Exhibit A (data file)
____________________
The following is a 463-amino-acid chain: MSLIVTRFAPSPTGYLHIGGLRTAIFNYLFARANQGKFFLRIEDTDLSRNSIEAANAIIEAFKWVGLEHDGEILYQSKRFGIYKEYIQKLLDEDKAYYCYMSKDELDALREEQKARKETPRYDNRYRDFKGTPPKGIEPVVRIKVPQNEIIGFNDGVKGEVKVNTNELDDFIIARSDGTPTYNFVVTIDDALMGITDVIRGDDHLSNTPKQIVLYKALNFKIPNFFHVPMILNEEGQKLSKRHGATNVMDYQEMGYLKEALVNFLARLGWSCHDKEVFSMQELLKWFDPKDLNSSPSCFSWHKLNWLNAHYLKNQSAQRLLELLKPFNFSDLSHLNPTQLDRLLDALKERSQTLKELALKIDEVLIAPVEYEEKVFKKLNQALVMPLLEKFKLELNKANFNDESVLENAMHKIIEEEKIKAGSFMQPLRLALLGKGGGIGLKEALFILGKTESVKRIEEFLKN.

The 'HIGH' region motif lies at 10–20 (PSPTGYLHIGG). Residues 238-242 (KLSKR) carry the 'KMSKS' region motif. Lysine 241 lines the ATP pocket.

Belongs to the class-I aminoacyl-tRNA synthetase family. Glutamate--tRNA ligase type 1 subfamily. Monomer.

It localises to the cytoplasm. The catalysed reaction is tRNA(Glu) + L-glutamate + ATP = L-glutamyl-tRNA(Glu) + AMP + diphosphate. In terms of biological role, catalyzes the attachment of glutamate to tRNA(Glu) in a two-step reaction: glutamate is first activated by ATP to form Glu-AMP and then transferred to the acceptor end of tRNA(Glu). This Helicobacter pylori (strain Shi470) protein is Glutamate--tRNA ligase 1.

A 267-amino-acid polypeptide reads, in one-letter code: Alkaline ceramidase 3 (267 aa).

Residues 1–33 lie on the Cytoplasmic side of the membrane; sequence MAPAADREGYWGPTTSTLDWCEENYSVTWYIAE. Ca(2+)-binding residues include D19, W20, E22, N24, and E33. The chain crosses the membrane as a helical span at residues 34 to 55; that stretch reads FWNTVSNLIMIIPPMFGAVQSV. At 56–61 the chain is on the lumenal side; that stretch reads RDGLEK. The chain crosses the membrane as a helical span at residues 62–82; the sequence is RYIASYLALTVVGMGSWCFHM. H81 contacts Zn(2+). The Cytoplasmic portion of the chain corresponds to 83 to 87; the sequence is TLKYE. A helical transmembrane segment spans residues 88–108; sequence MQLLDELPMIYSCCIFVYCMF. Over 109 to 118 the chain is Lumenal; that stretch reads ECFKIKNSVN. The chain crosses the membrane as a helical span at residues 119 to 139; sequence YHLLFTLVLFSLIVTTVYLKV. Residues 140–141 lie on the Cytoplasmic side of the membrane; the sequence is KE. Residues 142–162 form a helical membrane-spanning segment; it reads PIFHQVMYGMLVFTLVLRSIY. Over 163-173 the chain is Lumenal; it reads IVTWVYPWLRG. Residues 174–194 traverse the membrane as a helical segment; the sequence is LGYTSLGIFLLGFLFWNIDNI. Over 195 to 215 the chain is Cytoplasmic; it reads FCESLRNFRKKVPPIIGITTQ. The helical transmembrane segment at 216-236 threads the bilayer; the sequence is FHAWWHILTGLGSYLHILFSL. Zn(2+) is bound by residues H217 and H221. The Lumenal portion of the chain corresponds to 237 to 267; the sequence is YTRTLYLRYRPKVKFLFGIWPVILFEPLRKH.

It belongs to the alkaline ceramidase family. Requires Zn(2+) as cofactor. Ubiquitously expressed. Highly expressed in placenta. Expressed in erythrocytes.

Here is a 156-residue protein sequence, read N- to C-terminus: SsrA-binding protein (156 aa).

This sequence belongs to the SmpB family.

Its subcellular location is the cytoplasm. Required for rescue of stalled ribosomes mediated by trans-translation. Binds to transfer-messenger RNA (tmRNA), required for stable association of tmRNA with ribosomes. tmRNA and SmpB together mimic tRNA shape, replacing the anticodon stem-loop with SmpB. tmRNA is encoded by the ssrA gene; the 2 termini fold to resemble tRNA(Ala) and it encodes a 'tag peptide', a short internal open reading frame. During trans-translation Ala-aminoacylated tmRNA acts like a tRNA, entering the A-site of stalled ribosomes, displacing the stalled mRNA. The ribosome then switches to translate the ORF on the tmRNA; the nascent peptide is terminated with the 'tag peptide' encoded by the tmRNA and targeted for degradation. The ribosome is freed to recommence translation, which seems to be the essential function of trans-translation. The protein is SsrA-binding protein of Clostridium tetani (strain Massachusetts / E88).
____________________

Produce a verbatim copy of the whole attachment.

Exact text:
The following is a 463-amino-acid chain: MSLIVTRFAPSPTGYLHIGGLRTAIFNYLFARANQGKFFLRIEDTDLSRNSIEAANAIIEAFKWVGLEHDGEILYQSKRFGIYKEYIQKLLDEDKAYYCYMSKDELDALREEQKARKETPRYDNRYRDFKGTPPKGIEPVVRIKVPQNEIIGFNDGVKGEVKVNTNELDDFIIARSDGTPTYNFVVTIDDALMGITDVIRGDDHLSNTPKQIVLYKALNFKIPNFFHVPMILNEEGQKLSKRHGATNVMDYQEMGYLKEALVNFLARLGWSCHDKEVFSMQELLKWFDPKDLNSSPSCFSWHKLNWLNAHYLKNQSAQRLLELLKPFNFSDLSHLNPTQLDRLLDALKERSQTLKELALKIDEVLIAPVEYEEKVFKKLNQALVMPLLEKFKLELNKANFNDESVLENAMHKIIEEEKIKAGSFMQPLRLALLGKGGGIGLKEALFILGKTESVKRIEEFLKN.

The 'HIGH' region motif lies at 10–20 (PSPTGYLHIGG). Residues 238-242 (KLSKR) carry the 'KMSKS' region motif. Lysine 241 lines the ATP pocket.

Belongs to the class-I aminoacyl-tRNA synthetase family. Glutamate--tRNA ligase type 1 subfamily. Monomer.

It localises to the cytoplasm. The catalysed reaction is tRNA(Glu) + L-glutamate + ATP = L-glutamyl-tRNA(Glu) + AMP + diphosphate. In terms of biological role, catalyzes the attachment of glutamate to tRNA(Glu) in a two-step reaction: glutamate is first activated by ATP to form Glu-AMP and then transferred to the acceptor end of tRNA(Glu). This Helicobacter pylori (strain Shi470) protein is Glutamate--tRNA ligase 1.

A 267-amino-acid polypeptide reads, in one-letter code: Alkaline ceramidase 3 (267 aa).

Residues 1–33 lie on the Cytoplasmic side of the membrane; sequence MAPAADREGYWGPTTSTLDWCEENYSVTWYIAE. Ca(2+)-binding residues include D19, W20, E22, N24, and E33. The chain crosses the membrane as a helical span at residues 34 to 55; that stretch reads FWNTVSNLIMIIPPMFGAVQSV. At 56–61 the chain is on the lumenal side; that stretch reads RDGLEK. The chain crosses the membrane as a helical span at residues 62–82; the sequence is RYIASYLALTVVGMGSWCFHM. H81 contacts Zn(2+). The Cytoplasmic portion of the chain corresponds to 83 to 87; the sequence is TLKYE. A helical transmembrane segment spans residues 88–108; sequence MQLLDELPMIYSCCIFVYCMF. Over 109 to 118 the chain is Lumenal; that stretch reads ECFKIKNSVN. The chain crosses the membrane as a helical span at residues 119 to 139; sequence YHLLFTLVLFSLIVTTVYLKV. Residues 140–141 lie on the Cytoplasmic side of the membrane; the sequence is KE. Residues 142–162 form a helical membrane-spanning segment; it reads PIFHQVMYGMLVFTLVLRSIY. Over 163-173 the chain is Lumenal; it reads IVTWVYPWLRG. Residues 174–194 traverse the membrane as a helical segment; the sequence is LGYTSLGIFLLGFLFWNIDNI. Over 195 to 215 the chain is Cytoplasmic; it reads FCESLRNFRKKVPPIIGITTQ. The helical transmembrane segment at 216-236 threads the bilayer; the sequence is FHAWWHILTGLGSYLHILFSL. Zn(2+) is bound by residues H217 and H221. The Lumenal portion of the chain corresponds to 237 to 267; the sequence is YTRTLYLRYRPKVKFLFGIWPVILFEPLRKH.

It belongs to the alkaline ceramidase family. Requires Zn(2+) as cofactor. Ubiquitously expressed. Highly expressed in placenta. Expressed in erythrocytes.

Here is a 156-residue protein sequence, read N- to C-terminus: SsrA-binding protein (156 aa).

This sequence belongs to the SmpB family.

Its subcellular location is the cytoplasm. Required for rescue of stalled ribosomes mediated by trans-translation. Binds to transfer-messenger RNA (tmRNA), required for stable association of tmRNA with ribosomes. tmRNA and SmpB together mimic tRNA shape, replacing the anticodon stem-loop with SmpB. tmRNA is encoded by the ssrA gene; the 2 termini fold to resemble tRNA(Ala) and it encodes a 'tag peptide', a short internal open reading frame. During trans-translation Ala-aminoacylated tmRNA acts like a tRNA, entering the A-site of stalled ribosomes, displacing the stalled mRNA. The ribosome then switches to translate the ORF on the tmRNA; the nascent peptide is terminated with the 'tag peptide' encoded by the tmRNA and targeted for degradation. The ribosome is freed to recommence translation, which seems to be the essential function of trans-translation. The protein is SsrA-binding protein of Clostridium tetani (strain Massachusetts / E88).